It took Horrie a long time to talk my mother into it. First he had to persuade her that the time had come to move from the frightfully cramped house in cluttered Prahran to the wide open spaces of Moorabbin—then a developing suburb at the far edge of the city. When the settlement was made, there was just enough left over to buy a television set and it was there, waiting, when we finally moved into the new house.
And with all that, the TV, the surrounding paddocks with their market gardens, the nearby swamp and creek and the Drive-in movie screen we could watch if we sat on the roof, what followed was probably the most enjoyable period of my life.
Only gradually did it prise my fingers free of radio, replacing those cosy hours by attrition, and I possibly wouldn’t have noticed the change had it not been for its one conspicuous effect—that something of the old Ranch Night expeditions was restored since Horrie now found his needs satisfied by such video wonders as Roy Rogers, Tales of the Texas Rangers and The Cisco Kid. Ah Pancho! Ah Cisco!
In fact he was actually watching those same B westerns all over again, although he didn’t seem to realise it. William Boyd, in his Hopalong Cassidy persona, started the trend by selling his 100 odd cheap movies to TV producers, and when that was a success, everyone immediately jumped on the wagon train.
In turn, the man who started the B western genre, was revived on the small screen. Tom Mix, the greatest cowboy of them all according to his publicists, was a man so deeply into his movie image that he began to believe he had actually done all the things that he had portrayed in the movies. A great showman, and he wasn’t even fazed when one of his stories—how he really was a sheriff of a frontier town and shot it out with a bunch of outlaws—was published worldwide, with the result that he was vilified when sharp-eyed journalists worked out from which of his movies he had borrowed the incident.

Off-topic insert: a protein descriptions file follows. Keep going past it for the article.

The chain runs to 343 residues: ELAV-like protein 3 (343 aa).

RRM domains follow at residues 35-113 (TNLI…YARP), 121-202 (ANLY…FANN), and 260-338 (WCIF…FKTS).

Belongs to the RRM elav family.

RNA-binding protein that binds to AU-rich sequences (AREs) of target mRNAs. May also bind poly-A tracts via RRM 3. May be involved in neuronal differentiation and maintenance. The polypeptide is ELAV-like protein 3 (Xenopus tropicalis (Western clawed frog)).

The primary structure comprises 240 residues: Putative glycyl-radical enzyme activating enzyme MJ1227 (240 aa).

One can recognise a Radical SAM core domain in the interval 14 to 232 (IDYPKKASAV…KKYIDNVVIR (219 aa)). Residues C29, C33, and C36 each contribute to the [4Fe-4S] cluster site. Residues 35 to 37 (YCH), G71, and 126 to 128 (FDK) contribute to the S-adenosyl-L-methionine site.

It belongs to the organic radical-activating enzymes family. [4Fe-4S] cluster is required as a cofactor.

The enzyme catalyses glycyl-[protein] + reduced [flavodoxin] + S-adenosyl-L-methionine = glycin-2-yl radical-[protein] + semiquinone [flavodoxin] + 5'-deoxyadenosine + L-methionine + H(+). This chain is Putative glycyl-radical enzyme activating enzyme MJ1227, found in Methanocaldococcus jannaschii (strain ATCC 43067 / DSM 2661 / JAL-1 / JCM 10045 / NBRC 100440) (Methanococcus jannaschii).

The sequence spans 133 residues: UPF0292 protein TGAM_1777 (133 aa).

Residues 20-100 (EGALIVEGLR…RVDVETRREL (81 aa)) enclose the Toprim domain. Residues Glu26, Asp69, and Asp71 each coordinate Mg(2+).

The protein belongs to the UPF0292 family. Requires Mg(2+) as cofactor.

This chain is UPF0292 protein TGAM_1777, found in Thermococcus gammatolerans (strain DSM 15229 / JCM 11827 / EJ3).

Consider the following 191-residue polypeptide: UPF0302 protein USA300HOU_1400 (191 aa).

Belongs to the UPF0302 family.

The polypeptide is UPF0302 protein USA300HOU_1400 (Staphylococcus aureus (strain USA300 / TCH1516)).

When Tom Mix contemporary Ken Maynard’s drinking problem overwhelmed him, a young extra named Gene Autry replaced him as star of The Phantom Empire serial. In no time at all, Autry was number one star in the world. Imitating the singing cowboy character created by John Wayne (you heard me), Gene maintained a clean image and lived his mother-approved movie character for the benefit of kids everywhere.
Roy Rogers (real name: Leonard Sly) followed the footsteps of Gene Autry everywhere he went. Shorter, lighter, less believable as a hero, an even more highly pitched voice than Autry or even Mickey Mouse, and with a definitely higher moral tone, Rogers lived his persona even beyond the movies. All he really added to the genre was a female clone of himself called Dale Evans, whom he married, but he became the most famous and remembered of them all. Unlike Autry, Mix, Cassidy etc, his name is a household word synonymous with the Wild West. Unlike the others too, he made several attempts to make it in feature movies, and only served to demonstrate what a lousy actor he was.
Forty years after anyone last watched one of his films, he was still living out his persona, appearing on TV in 2000 as a vastly aged man in the fancy western duds, mourning the death of Dale, which was still global news. These days out of LA you can drive the Roy Rogers Highway and you’ll come to the Roy Rogers museum, where every little thing that composed his unreal life has been lovingly exhibited.